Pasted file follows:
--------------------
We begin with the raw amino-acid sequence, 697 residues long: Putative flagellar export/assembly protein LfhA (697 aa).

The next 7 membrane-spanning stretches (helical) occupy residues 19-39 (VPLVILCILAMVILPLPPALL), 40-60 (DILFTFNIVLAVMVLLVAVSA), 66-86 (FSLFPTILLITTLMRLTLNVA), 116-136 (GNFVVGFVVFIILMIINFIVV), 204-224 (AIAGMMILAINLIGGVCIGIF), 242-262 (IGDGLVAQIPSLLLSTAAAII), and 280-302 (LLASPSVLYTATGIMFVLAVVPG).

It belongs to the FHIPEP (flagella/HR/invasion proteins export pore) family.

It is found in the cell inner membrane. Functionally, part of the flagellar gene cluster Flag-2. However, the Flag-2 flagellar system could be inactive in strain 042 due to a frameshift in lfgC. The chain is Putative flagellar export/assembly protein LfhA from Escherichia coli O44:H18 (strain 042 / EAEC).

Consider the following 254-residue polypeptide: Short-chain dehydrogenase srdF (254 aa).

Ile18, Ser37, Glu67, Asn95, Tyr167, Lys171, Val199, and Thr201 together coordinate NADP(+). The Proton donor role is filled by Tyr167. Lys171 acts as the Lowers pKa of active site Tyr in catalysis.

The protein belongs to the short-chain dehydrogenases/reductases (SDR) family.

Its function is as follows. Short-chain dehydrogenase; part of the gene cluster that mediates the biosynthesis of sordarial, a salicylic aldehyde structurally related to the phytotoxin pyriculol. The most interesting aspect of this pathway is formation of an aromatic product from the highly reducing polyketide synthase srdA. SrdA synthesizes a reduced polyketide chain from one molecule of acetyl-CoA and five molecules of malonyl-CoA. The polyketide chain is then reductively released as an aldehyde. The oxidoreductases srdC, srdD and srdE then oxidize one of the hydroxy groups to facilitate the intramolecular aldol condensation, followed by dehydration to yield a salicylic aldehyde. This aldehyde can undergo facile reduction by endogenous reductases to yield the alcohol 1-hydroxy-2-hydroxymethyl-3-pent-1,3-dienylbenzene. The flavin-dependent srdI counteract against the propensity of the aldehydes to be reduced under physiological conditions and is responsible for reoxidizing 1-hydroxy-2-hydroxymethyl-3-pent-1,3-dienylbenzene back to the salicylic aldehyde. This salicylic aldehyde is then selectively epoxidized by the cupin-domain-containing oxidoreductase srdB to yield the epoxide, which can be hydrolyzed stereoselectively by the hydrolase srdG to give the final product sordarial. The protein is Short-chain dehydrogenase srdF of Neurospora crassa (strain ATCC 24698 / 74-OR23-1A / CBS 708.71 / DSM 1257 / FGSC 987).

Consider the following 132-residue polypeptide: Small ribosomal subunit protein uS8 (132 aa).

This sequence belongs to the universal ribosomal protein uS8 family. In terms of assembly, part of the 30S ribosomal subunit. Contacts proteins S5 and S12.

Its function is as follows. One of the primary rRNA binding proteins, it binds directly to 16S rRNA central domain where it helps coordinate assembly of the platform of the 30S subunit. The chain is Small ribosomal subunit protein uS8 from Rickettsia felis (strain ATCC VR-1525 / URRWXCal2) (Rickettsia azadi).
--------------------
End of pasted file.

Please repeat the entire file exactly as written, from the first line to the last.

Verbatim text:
We begin with the raw amino-acid sequence, 697 residues long: Putative flagellar export/assembly protein LfhA (697 aa).

The next 7 membrane-spanning stretches (helical) occupy residues 19-39 (VPLVILCILAMVILPLPPALL), 40-60 (DILFTFNIVLAVMVLLVAVSA), 66-86 (FSLFPTILLITTLMRLTLNVA), 116-136 (GNFVVGFVVFIILMIINFIVV), 204-224 (AIAGMMILAINLIGGVCIGIF), 242-262 (IGDGLVAQIPSLLLSTAAAII), and 280-302 (LLASPSVLYTATGIMFVLAVVPG).

It belongs to the FHIPEP (flagella/HR/invasion proteins export pore) family.

It is found in the cell inner membrane. Functionally, part of the flagellar gene cluster Flag-2. However, the Flag-2 flagellar system could be inactive in strain 042 due to a frameshift in lfgC. The chain is Putative flagellar export/assembly protein LfhA from Escherichia coli O44:H18 (strain 042 / EAEC).

Consider the following 254-residue polypeptide: Short-chain dehydrogenase srdF (254 aa).

Ile18, Ser37, Glu67, Asn95, Tyr167, Lys171, Val199, and Thr201 together coordinate NADP(+). The Proton donor role is filled by Tyr167. Lys171 acts as the Lowers pKa of active site Tyr in catalysis.

The protein belongs to the short-chain dehydrogenases/reductases (SDR) family.

Its function is as follows. Short-chain dehydrogenase; part of the gene cluster that mediates the biosynthesis of sordarial, a salicylic aldehyde structurally related to the phytotoxin pyriculol. The most interesting aspect of this pathway is formation of an aromatic product from the highly reducing polyketide synthase srdA. SrdA synthesizes a reduced polyketide chain from one molecule of acetyl-CoA and five molecules of malonyl-CoA. The polyketide chain is then reductively released as an aldehyde. The oxidoreductases srdC, srdD and srdE then oxidize one of the hydroxy groups to facilitate the intramolecular aldol condensation, followed by dehydration to yield a salicylic aldehyde. This aldehyde can undergo facile reduction by endogenous reductases to yield the alcohol 1-hydroxy-2-hydroxymethyl-3-pent-1,3-dienylbenzene. The flavin-dependent srdI counteract against the propensity of the aldehydes to be reduced under physiological conditions and is responsible for reoxidizing 1-hydroxy-2-hydroxymethyl-3-pent-1,3-dienylbenzene back to the salicylic aldehyde. This salicylic aldehyde is then selectively epoxidized by the cupin-domain-containing oxidoreductase srdB to yield the epoxide, which can be hydrolyzed stereoselectively by the hydrolase srdG to give the final product sordarial. The protein is Short-chain dehydrogenase srdF of Neurospora crassa (strain ATCC 24698 / 74-OR23-1A / CBS 708.71 / DSM 1257 / FGSC 987).

Consider the following 132-residue polypeptide: Small ribosomal subunit protein uS8 (132 aa).

This sequence belongs to the universal ribosomal protein uS8 family. In terms of assembly, part of the 30S ribosomal subunit. Contacts proteins S5 and S12.

Its function is as follows. One of the primary rRNA binding proteins, it binds directly to 16S rRNA central domain where it helps coordinate assembly of the platform of the 30S subunit. The chain is Small ribosomal subunit protein uS8 from Rickettsia felis (strain ATCC VR-1525 / URRWXCal2) (Rickettsia azadi).